Our parents underwent the same treatment and so did their parents. All we could do was bear it and keep it moving. There was no other option. And looking back now — it’s abundantly clear that we did experience a level of mistreatment that shouldn’t have been allowed — particularly from adults that were tasked with ensuring our safety and comfort.
The writer of the piece titled: Laitan’s Story: Spare Me Your Outrage Over Libyan Slavery — details the shockingly deplorable treatment of a young girl who lived in the same housing complex he inhabited as an adolescence. He details how savagely she was treated by the family she was sent to live with — and the fact that despite the fact that she was the youngest in the household — she was still forced to endure hard labor in the worst of circumstances.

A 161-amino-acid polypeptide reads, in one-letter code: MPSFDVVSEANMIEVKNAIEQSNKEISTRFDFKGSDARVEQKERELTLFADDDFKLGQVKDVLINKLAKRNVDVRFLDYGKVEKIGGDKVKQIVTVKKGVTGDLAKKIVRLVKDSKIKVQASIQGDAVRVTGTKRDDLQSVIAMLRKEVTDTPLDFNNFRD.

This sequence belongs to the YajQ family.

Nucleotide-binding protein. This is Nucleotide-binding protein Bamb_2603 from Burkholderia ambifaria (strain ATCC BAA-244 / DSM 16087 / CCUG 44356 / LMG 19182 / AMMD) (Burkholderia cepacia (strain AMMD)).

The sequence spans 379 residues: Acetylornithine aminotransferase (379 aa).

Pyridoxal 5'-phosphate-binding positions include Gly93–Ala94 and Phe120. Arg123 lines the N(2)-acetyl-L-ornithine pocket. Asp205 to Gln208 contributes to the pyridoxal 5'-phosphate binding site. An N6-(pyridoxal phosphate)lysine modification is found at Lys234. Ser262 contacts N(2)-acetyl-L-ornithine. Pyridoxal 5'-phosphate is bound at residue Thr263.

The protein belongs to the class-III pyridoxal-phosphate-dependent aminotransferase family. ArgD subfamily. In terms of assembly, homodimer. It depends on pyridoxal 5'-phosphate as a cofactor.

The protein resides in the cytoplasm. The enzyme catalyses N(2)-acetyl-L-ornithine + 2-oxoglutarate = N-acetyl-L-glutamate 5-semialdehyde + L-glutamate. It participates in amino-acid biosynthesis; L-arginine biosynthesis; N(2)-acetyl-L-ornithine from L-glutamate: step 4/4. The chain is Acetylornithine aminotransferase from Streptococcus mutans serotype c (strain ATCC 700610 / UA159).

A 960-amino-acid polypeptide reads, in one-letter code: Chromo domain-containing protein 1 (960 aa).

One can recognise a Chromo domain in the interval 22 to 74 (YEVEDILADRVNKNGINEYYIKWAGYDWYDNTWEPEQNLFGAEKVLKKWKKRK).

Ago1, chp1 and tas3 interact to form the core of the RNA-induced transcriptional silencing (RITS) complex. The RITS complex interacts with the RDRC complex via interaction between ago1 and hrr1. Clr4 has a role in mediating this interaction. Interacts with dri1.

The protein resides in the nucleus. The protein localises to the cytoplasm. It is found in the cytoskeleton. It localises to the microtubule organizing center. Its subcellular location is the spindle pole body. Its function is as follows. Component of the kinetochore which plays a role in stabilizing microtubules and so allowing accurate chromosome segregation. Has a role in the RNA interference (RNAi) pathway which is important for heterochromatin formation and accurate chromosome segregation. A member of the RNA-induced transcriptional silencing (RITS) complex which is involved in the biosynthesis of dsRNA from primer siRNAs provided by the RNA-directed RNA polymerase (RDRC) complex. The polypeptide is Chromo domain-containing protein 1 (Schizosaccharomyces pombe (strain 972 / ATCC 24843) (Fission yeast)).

The author uses Laitan’s extreme misfortune as a weapon of defense when he calls out Nigerians shedding tears over the crisis in Libya when they are also well-aware of the numerous well-to-do families that are guilty of the exact same thing.
There is no doubt that Nigerian households do harbor domestic workers that are treated quite badly — although in all my years growing up — I never noticed anything remotely similar to what Laitan endured. The distant relatives that lived with us weren’t subjected to any abusive measures and were actually encouraged to either go to trade school or enroll in the program of their choosing.
That being said, I will admit that there were some limitations that came with their station, which unfortunately highlighted the distinctions between them and us.